Austria Consumption - 12th
Guide to ordering coffee in Austria.
First, you should know that you can't simply order 'a coffee' in Austria. Tourists attempting to do so will earn a derisive sneer worthy of a Parisian waiter, because coffee exists in more than a dozen variations, even in the smallest cafes.
Coffee beans in Austria are typically roasted until they are very dark, almost black. This is called the "Italian" or "French roast" and is the most common colour for coffee beans. Here's a list of the more common varieties from an Austrian tourist site, so you know what to expect.
Cappuccino: What is sold in Austria under that name is NOT the Italian (thus not the international) version of a cappuccino, but a regional variation made from coffee and whipped cream rather than frothed milk.
Einspänner: Strong, black coffee typically served in a high glass with a dash of whipped cream.
Eiskaffee: Cold coffee with vanilla ice cream, chocolate and whipped cream - served typically in the summer months, and ideal for the hot season. Only ice tea is more refreshing.
Fiaker: Named after horse-and-carriages, the Fiaker is a not-so-common coffee with a shot of Austrian rum and whipped cream.
Kleiner Brauner and Großer Brauner: Means "little brown one" or "large brown one" and comes close to what people consider to be ordinary coffee: black with a bit of milk, yet typically not filtered, but steamed like espresso.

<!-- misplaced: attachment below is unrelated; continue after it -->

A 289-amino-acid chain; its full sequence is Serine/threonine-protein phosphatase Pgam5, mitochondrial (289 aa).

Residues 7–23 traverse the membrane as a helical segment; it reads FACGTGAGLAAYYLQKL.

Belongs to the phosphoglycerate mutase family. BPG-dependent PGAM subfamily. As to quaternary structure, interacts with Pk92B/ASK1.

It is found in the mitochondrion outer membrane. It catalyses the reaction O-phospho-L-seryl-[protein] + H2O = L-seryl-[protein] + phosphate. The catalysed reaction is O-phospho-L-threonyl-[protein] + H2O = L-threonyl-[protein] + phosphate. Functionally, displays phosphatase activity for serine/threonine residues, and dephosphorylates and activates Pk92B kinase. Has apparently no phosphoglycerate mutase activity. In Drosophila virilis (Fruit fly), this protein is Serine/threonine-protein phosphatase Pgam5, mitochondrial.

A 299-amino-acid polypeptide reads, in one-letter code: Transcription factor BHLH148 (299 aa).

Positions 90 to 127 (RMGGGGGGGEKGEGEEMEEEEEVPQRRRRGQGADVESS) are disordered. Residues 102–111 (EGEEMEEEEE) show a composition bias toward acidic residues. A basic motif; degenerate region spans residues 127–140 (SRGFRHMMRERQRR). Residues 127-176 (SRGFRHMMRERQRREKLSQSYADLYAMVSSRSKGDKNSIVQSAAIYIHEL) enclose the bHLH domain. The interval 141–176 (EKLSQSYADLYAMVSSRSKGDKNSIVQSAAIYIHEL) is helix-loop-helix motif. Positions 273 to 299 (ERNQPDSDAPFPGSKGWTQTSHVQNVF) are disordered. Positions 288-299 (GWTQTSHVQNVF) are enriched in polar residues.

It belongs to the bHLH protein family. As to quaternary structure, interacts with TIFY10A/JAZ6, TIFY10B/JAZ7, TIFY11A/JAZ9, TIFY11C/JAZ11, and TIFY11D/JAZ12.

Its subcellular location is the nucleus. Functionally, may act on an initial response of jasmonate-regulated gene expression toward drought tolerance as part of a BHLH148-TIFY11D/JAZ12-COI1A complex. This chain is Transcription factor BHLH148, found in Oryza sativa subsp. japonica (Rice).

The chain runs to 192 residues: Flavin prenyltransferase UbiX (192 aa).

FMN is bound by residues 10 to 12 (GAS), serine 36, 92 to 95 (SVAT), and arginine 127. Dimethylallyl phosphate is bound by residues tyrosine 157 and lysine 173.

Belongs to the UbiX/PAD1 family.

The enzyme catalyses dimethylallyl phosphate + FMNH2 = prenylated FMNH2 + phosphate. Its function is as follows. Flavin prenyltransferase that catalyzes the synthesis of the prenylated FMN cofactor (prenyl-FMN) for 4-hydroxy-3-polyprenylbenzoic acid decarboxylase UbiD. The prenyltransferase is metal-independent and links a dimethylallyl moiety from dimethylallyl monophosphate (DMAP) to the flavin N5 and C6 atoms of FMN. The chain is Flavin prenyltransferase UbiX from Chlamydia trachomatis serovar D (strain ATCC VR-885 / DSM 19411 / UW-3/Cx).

Konsul: An even less common creation than the Fiaker, a black coffee with a small spot of unwhipped cream.
Kurzer or Espresso: In recent years the Austrian term "Kurzer" (meaning "short one") has begun to disappear and these days, the international "Espresso" is more commonly found on menus.
Mazagran: A cold Fiaker-variation, coffee, ice, a shot of rum - and possibly a bit of sugar. A wonderful boost of refreshing energy in the summer.
Melange: The king of coffee, a mix of frothed milk and steamed coffee similar to the Italian cappuccino, but consumed at any time of the day.
Milchkaffee or Café Latte: A large coffee with frothed milk, has been around for a long time, but recently gained popularity probably due to its fancy Italian name that sounds much cooler than "Milchkaffee".
Schwarzer or Mokka: Strong, black coffee, normally consumed with a lot of sugar, but served without.
Türkischer: Meaning "Turkish one" and it's just that - finely ground coffee boiled for a long time in water, sugar is added and it is served as a very hot, strong coffee with the grains still in the cup.
Verlängerter: A diluted and thus weaker but larger version of the Großer Brauner, typically served with milk. Means "extended one".
Come and join us for a chat or a quick cuppa or even a take-away or a full breakfast. You don't need to spend anything, but if you do, it will be for your own account.
Date: Friday, 13 December 2019
Time: From 06h45 to 07h30
Place: Brioche, 181 Main Rd, Walmer
We look forward to seeing you there!
For fun you can log in Austria's official language, German